Recommended by London friends who know their hot spots, Dishoom was a sensory overload of tasty Iranian-influenced Indian food, swinging ‘60s London-meets-Bombay soundtrack, art deco-styled bar, and whisps of proprietary sandalwood incense. How did this wild mess meld together, you ask? PERFECTLY.

            By the time we left at 6:30pm, there was a line literally around the block to get in. Come early. And someone please open one of these in Washington, D.C.!



            Afternoon tea feels like something out of Alice In Wonderland. Photo credit: Jennifer Reynolds. 

            Do Have Afternoon Tea. Please. The tiers of sticky, tasty treats, bubbly, syrupy cocktails, velvety finger sandwiches, crumbly scones, and, of course, warm, soothing tea, add up to a quintessential London experience.

            Even if you've had tea elsewhere, it's a must-do here. And it can range broadly in price and experience.

            We skipped the famous but super-pricey Savoy Hotel Tea (although we may try it next time just to see what the fuss is about) and took ours in deep, soft chairs at a window table in our own hotel, the Royal Horseguards Hotel in Whitehall. A lovely spot to savor and unwind after seeing the sites.



            After long walks and little sleep, this friendly, gray police officer made my day. Photo credit: Jennifer Reynolds.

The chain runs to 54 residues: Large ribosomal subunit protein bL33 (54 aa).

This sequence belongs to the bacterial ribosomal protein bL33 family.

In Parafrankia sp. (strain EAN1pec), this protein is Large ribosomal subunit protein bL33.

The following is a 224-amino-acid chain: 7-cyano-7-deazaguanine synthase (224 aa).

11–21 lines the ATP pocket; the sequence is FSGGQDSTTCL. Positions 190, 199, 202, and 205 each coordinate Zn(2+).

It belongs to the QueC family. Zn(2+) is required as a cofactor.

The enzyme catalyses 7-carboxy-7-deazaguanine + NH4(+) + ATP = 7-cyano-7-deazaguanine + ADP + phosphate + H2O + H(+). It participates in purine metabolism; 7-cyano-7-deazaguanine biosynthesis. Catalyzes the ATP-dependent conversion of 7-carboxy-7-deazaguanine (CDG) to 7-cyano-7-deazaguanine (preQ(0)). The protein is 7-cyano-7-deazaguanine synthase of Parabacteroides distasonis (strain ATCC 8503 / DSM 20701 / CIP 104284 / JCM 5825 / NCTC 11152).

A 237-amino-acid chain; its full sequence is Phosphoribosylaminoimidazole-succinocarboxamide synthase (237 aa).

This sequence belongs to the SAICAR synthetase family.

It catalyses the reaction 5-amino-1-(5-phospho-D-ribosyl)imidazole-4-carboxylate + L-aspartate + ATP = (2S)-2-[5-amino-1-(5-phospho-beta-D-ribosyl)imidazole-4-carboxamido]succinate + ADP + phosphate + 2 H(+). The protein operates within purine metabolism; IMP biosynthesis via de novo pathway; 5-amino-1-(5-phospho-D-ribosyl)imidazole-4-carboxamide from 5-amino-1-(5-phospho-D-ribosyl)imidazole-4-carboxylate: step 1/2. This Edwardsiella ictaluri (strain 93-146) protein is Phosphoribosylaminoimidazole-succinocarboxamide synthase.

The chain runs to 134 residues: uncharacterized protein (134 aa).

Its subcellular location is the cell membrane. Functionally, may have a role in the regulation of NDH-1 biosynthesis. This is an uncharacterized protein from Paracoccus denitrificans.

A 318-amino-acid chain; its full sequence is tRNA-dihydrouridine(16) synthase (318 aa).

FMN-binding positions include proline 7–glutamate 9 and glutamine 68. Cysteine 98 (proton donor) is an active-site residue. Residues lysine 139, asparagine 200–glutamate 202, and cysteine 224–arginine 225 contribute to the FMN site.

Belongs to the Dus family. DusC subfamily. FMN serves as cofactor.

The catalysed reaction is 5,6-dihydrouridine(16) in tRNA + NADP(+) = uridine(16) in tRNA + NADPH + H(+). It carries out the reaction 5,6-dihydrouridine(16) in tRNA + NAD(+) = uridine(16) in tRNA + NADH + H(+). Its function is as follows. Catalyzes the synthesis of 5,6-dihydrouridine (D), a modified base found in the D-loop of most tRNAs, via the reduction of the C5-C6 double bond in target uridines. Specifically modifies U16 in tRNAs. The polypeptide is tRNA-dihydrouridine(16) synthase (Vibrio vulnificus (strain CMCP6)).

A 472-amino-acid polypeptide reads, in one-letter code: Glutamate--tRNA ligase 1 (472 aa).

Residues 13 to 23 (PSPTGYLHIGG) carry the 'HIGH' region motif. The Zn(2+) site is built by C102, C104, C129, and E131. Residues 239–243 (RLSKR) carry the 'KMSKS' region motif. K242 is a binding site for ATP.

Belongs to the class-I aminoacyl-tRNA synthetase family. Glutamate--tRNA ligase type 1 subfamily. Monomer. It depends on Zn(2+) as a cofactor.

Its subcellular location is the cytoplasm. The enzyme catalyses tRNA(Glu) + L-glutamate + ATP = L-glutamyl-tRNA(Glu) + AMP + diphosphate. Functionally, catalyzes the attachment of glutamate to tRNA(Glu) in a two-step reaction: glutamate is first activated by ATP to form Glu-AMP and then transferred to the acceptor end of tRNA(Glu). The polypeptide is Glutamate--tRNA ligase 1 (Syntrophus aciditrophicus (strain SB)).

A plus! Before tea, we stumbled across New Scotland Yard's finest (the 4-legged variety) enjoying a little downtime, too. On their days off, police horses are brought out for a stroll and graze in the park by NSY, which happens to be right in front of the Royal Horseguards Hotel. 



            The Fighting Temeraire Tugged To Her Last Berth To Be Broken Up, 1838, by J.M.W. Turner - the painting that got James Bond hot under the collar in Skyfall.

            Leather Benches. Certain vistas in the National Gallery will take your breath away. George Stubbs’ Whistlejacket almost made me drop my jacket. Van Gogh’s Sunflowers never excited me in the least… until I saw it.

            When you need a break from all the glory around you, take a seat on one of the tufted leather benches, and allow the rich smoothness to engulf you. A prime bench faces The Fighting Temeraire, the “old warship” that James Bond and Q discuss rather heatedly in the 2012 film, Skyfall



            You’ve been waiting for me to get to this one! We are candlemakers after all. SOOO… what did we think of London’s scents?

            They were… interesting… confusing… completely inspirational… and a discussion all on their own. Join me on my next post to hear our thoughts as American chandlers in London. Fragrances are what we do. And it’s fascinating to see all the differences in scent around the world.


            Until next time, friends!

            This post is based on my own experiences. Yours may differ greatly. What do YOU love about London? What is THE suggestion you'd make to a friend about to visit?
            Love to hear your (positive and helpful) thoughts in the comments! 

            Please note: I did not receive any incentives for mentions in this post. All content is the property of author, except for photos credited to other sources.